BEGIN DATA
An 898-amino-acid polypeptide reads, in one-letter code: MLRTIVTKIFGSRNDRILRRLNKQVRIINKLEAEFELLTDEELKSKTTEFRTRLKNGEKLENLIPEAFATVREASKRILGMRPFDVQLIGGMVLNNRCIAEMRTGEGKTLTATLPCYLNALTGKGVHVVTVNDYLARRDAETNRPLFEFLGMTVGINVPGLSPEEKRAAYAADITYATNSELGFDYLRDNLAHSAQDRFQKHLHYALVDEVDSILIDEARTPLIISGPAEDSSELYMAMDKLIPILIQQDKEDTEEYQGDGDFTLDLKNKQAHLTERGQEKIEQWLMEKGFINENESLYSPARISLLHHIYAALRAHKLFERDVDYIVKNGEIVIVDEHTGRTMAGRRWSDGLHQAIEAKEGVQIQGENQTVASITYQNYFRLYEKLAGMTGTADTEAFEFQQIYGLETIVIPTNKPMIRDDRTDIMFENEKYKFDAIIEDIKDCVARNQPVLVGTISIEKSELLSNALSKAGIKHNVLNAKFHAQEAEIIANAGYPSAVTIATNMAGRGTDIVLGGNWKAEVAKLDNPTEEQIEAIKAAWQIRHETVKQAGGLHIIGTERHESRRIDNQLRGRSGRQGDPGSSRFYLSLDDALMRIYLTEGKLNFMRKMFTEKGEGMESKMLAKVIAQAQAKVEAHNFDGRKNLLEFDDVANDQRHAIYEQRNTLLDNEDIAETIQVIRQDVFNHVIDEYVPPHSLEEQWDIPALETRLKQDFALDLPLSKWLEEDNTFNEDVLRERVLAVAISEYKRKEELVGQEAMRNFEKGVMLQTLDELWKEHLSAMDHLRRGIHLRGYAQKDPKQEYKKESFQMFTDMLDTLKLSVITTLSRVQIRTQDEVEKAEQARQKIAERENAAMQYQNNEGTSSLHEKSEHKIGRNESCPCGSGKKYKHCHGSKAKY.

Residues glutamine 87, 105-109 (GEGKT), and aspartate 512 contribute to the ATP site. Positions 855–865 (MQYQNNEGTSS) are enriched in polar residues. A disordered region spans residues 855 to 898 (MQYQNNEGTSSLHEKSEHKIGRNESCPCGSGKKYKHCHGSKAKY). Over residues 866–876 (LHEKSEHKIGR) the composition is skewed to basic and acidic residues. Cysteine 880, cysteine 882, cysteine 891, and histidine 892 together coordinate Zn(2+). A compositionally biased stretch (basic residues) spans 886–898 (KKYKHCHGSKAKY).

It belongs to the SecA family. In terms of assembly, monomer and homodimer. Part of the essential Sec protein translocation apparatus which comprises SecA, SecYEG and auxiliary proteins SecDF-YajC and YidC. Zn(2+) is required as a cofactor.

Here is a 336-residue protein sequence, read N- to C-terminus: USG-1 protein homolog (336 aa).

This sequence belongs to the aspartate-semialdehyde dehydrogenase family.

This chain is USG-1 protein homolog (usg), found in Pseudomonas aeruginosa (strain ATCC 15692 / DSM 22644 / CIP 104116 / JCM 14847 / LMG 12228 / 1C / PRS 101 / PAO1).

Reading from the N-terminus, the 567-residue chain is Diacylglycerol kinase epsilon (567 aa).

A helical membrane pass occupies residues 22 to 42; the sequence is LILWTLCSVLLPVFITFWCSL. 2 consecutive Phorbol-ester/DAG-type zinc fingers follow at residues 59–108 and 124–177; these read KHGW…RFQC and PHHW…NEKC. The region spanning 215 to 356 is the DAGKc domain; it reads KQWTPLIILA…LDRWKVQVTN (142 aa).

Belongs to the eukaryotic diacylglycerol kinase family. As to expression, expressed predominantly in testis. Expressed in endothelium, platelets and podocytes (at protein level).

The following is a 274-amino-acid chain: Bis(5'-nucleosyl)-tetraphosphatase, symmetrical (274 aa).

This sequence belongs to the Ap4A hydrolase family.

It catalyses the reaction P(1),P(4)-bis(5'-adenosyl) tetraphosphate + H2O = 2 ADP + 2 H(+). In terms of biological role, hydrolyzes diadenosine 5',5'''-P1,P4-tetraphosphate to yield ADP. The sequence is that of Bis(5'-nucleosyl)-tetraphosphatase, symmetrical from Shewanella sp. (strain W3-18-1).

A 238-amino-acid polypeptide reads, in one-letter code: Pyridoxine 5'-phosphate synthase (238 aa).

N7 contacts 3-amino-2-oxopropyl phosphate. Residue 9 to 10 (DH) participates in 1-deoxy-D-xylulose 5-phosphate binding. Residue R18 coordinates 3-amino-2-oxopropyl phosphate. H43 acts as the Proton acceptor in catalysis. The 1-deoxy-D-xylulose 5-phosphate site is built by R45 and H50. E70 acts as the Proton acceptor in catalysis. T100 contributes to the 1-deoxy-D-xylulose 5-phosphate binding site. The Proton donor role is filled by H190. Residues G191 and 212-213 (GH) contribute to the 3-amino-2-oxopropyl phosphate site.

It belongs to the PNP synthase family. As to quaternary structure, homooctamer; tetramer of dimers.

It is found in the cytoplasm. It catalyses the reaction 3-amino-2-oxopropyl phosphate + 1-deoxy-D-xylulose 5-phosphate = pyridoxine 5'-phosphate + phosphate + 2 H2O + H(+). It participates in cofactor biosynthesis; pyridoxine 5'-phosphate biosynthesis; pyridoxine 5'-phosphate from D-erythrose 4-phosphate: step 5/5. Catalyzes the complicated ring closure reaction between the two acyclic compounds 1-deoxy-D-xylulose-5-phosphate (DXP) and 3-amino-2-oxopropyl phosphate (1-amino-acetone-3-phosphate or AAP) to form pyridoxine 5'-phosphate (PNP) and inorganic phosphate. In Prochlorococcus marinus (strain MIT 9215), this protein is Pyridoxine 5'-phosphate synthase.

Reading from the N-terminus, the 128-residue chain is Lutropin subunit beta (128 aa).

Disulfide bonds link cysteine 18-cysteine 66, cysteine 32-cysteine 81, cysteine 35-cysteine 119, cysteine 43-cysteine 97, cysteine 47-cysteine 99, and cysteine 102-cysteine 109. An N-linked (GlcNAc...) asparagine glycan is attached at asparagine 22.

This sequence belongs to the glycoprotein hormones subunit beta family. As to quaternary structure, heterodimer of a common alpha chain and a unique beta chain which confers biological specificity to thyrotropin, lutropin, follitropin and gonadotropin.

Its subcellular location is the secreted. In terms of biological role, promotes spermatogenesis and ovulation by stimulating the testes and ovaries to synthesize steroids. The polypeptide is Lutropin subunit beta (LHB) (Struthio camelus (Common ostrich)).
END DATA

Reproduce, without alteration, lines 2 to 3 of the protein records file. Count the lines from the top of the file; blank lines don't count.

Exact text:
Residues glutamine 87, 105-109 (GEGKT), and aspartate 512 contribute to the ATP site. Positions 855–865 (MQYQNNEGTSS) are enriched in polar residues. A disordered region spans residues 855 to 898 (MQYQNNEGTSSLHEKSEHKIGRNESCPCGSGKKYKHCHGSKAKY). Over residues 866–876 (LHEKSEHKIGR) the composition is skewed to basic and acidic residues. Cysteine 880, cysteine 882, cysteine 891, and histidine 892 together coordinate Zn(2+). A compositionally biased stretch (basic residues) spans 886–898 (KKYKHCHGSKAKY).

It belongs to the SecA family. In terms of assembly, monomer and homodimer. Part of the essential Sec protein translocation apparatus which comprises SecA, SecYEG and auxiliary proteins SecDF-YajC and YidC. Zn(2+) is required as a cofactor.